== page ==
Washington Nationals Golf with Trump

Ryan Zimmerman (Photo by Michael Reaves/Getty Images)
Ryan Zimmerman (Photo by Michael Reaves/Getty Images) /

Several members of the Washington Nationals went golfing with Donald Trump. You can be angry if you want, but be fair in your condemnation.

On Monday several members of the World Champion Washington Nationals were reported to have spent the afternoon golfing with President Donald Trump. Patrick Corbin, Ryan Zimmerman, Trea Turner, Kurt Suzuki and Daniel Hudson made up a sixsome that hit the links on what was an off day for the Nationals, and evidently the President as well.

Many Nationals fans voiced their displeasure in the outing on social media, condemning the players involved.

I saw numerous people who posted about their disappointment in the players for aligning themselves with “45.”  I understand the knee-jerk reaction, but ‘disappointment’ comes from someone not meeting the expectations you have set for them. Personally, I don’t know any of the players mentioned in the golf outing, so the idea that I would have any expectation about them politically or socially seems unreasonable.

Cards on the table, I consider myself to be very liberal.  I live inside of the District, and I don’t have many (any?) friends who voted for Trump. In fact, I rarely even meet anyone who did.

Politics is obviously, a huge part of the culture in D.C. So local celebrities who align themselves politically in ways that go against D.C.’s liberal majority are sure to face scrutiny unlike they would in other cities.

But that isn’t always fair.  Each of these players have experiences and perspectives that are vastly different from my own.  They may have grown up in conservative towns or with conservative families.  They’re young and rich.  I don’t know that their perspective matches many everyday residence of Washington D.C., but I also don’t hold that against them. I just like going to the ballpark to watch the game.

Would I have gone golfing with Trump? Umm no.

But I can’t knock someone else for getting a free round.

As a fan, if a players actions or viewpoints go against your moral or ethical “line in the sand” you have every right not to root for them. But for those fans who are truly angered about the golf excursion; I warn to not be selective about when you draw that line.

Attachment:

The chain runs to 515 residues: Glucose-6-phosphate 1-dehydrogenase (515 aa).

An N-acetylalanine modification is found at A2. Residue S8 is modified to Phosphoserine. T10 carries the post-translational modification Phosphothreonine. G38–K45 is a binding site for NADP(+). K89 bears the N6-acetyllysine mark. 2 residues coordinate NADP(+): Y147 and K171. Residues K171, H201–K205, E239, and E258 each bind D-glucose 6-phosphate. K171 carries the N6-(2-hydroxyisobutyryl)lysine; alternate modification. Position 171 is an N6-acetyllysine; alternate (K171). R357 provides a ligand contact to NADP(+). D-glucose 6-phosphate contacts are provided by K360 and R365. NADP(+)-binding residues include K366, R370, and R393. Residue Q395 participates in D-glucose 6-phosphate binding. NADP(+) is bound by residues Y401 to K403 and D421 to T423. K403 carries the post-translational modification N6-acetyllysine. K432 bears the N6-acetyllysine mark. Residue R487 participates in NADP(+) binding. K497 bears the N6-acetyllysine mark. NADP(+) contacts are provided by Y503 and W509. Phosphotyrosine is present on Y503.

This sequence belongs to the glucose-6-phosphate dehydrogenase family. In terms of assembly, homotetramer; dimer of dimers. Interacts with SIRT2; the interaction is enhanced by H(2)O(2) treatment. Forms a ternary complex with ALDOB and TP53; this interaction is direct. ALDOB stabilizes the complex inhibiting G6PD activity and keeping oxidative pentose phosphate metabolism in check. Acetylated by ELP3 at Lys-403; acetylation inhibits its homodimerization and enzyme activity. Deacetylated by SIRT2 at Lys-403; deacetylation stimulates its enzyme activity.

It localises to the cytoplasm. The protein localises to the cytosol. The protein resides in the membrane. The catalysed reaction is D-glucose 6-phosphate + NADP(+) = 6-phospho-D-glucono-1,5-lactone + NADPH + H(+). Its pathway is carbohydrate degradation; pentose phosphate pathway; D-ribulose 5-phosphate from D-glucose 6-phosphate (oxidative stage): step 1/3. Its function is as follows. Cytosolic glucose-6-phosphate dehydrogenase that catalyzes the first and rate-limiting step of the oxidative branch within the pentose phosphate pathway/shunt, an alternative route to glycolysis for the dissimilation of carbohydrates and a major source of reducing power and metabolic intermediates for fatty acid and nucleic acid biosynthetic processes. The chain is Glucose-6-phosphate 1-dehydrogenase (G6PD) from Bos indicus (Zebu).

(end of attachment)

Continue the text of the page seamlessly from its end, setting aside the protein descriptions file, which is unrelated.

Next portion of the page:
During the 2016 political campaign virtually every owner of the four major sport franchises were active political donors.  Franchises contributed more than $26.6m to various political campaigns and political action committees. My guess is there are likely some teams that you root for, which have invested in political groups you may not agree with.

Current Nationals players have had incidents or comments that I’d assume most would believe are much more egregious than playing golf with Donald Trump.

In 2018, old homophobic and racist tweets surfaced from Trea Turner’s twitter account.  Less than two years later Turner’s jersey is a top seller.

Last season, Adam Eaton discussed his hesitancy to increase the salary and accommodations for minor league players.  He told the Washington City Paper, that the current structure “doesn’t allow you to make a living down there, and that for me (Eaton) is something that’s special.”

To me, the beauty of being a fan is not about players mirroring my personal beliefs, but rather to enjoy watching the best players in the world play a game that I love.  Players come and go, but the game is what is most important to me.

I certainly won’t be sporting a Ryan Zimmerman jersey this season, just as I got rid of my Trea Turner shirt when his tweets became public. But I’m also making the decision not to let a golf outing, which I view as ignorance from the players, impact my ability to enjoy the game of baseball.

If you decide to let political affiliations interrupt your enjoyment of the game, that is your decision, but be sure that your perspective is wide, and be careful that you don’t let it ruin something you love.